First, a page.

Community, Common Room
When it comes to community channels, your job is not done by simply opening one—in fact it’s only the beginning. Just like choosing your first channel to launch takes a lot of intention, thought, and hard work, so do the other operational elements at play. After you’ve selected your channel, there are a number of steps to take in preparation for a successful launch.
We've created this post as a guide to walk you through the key buckets of tasks when preparing for a channel launch: people, entry process, policies, marketing, and engagement plan. At the end of each section we recommend a few action items you can take to get started. Once you open your community channel, we recommend getting started with Common Room to best engage, grow, and support your community.
A community isn’t much of a community without a group of individuals participating in it 😉 To start, identify an initial, smaller group of people you want to recruit into your community—perhaps your most passionate early fans and supporters—who you’re excited to co-create the community with. Think about who would make an ideal member of your specific community and recruit people like them to join. Why is this so important? When you find the right group to pilot the community with, they provide useful insights and feedback that help you shape how the community should operate as you consider expanding its size and scope in the future.
✅ Extend an invitation to your earliest fans and supporters (e.g., those who have used your product from when it was still in beta)
✅ Review your existing marketing channels to identify candidate members to recruit (e.g., people you already see engaging with you / your company on Twitter, LinkedIn or Facebook)
✅ Contact thought leaders and experts in your industry and pitch them to build the community with you
So now you’ve identified who you want in your community. Once you're ready to grow, you'll need to think about how new members will join your community. You’ll need to answer questions such as:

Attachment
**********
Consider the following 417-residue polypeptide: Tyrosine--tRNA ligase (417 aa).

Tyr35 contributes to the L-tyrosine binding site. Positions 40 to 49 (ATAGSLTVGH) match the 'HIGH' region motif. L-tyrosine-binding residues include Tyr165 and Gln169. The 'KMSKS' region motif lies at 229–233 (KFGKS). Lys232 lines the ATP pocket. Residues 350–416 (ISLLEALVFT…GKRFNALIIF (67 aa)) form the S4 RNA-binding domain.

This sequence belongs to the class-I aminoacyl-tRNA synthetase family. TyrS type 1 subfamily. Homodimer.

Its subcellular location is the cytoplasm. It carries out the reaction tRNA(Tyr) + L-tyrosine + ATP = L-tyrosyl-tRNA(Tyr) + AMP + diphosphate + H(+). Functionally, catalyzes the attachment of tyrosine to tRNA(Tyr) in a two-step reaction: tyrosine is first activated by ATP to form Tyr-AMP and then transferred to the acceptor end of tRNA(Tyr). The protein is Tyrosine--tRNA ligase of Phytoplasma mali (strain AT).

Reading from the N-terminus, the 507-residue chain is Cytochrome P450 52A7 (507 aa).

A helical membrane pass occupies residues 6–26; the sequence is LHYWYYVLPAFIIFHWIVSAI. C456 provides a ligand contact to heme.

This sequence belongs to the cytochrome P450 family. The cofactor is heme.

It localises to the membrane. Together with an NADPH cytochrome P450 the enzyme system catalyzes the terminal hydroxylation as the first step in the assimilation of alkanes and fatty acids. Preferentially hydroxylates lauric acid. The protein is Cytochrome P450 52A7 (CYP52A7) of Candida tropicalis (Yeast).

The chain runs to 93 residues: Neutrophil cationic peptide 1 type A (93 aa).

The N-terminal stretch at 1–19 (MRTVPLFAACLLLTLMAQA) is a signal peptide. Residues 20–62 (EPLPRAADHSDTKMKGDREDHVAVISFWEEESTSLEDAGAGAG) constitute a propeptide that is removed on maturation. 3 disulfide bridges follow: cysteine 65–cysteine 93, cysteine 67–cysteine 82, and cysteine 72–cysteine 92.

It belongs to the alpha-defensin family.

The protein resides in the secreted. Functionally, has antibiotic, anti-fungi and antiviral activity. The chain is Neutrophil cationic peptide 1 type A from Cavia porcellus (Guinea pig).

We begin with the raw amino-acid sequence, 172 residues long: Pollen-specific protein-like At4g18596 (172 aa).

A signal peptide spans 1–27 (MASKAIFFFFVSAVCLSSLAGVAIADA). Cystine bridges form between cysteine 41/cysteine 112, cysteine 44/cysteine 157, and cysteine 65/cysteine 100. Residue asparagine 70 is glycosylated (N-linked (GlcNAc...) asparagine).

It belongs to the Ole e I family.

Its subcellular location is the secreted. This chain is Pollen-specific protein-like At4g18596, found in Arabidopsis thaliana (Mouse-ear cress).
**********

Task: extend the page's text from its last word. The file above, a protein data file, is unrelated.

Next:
The entry process can also be adjusted over time as your objectives and community dynamics change. For example, you could start out as a private community with a small group of inaugural members who are invited in (no application required). Then once you’ve ensured the onboarding process is working effectively, you can publicly debut an application process to accept new members going forward who meet specific criteria you’ve defined.
✅ Define what you’re looking for in a community member (e.g., specific job role or industry, size of social media following, etc.)
✅ Create the roadmap of how you want members to be able to join your community (e.g., start private then switch to public after a soft launch)
✅ Determine the application process (if you’ll have one) for those interested in joining (e.g., Google Forms → triggered email send, a custom solution, etc.)
Since you’ll be bringing a group of people together with likely different backgrounds, experiences, and perspectives, it’s important to clearly set expectations around participating in your community. Typically this is done through policy documents such as a code of conduct and an onboarding guide. It’s best to point your members to these documents early on during the onboarding process so they’re aware of the expectations upon joining.
✅ Write your Code of Conduct, including an escalation policy and process
✅ Write an onboarding guide to orient your members on what first steps to take after joining
✅ Share these two documents automatically to new members upon joining (as an example, you can use GreetBot with Slack)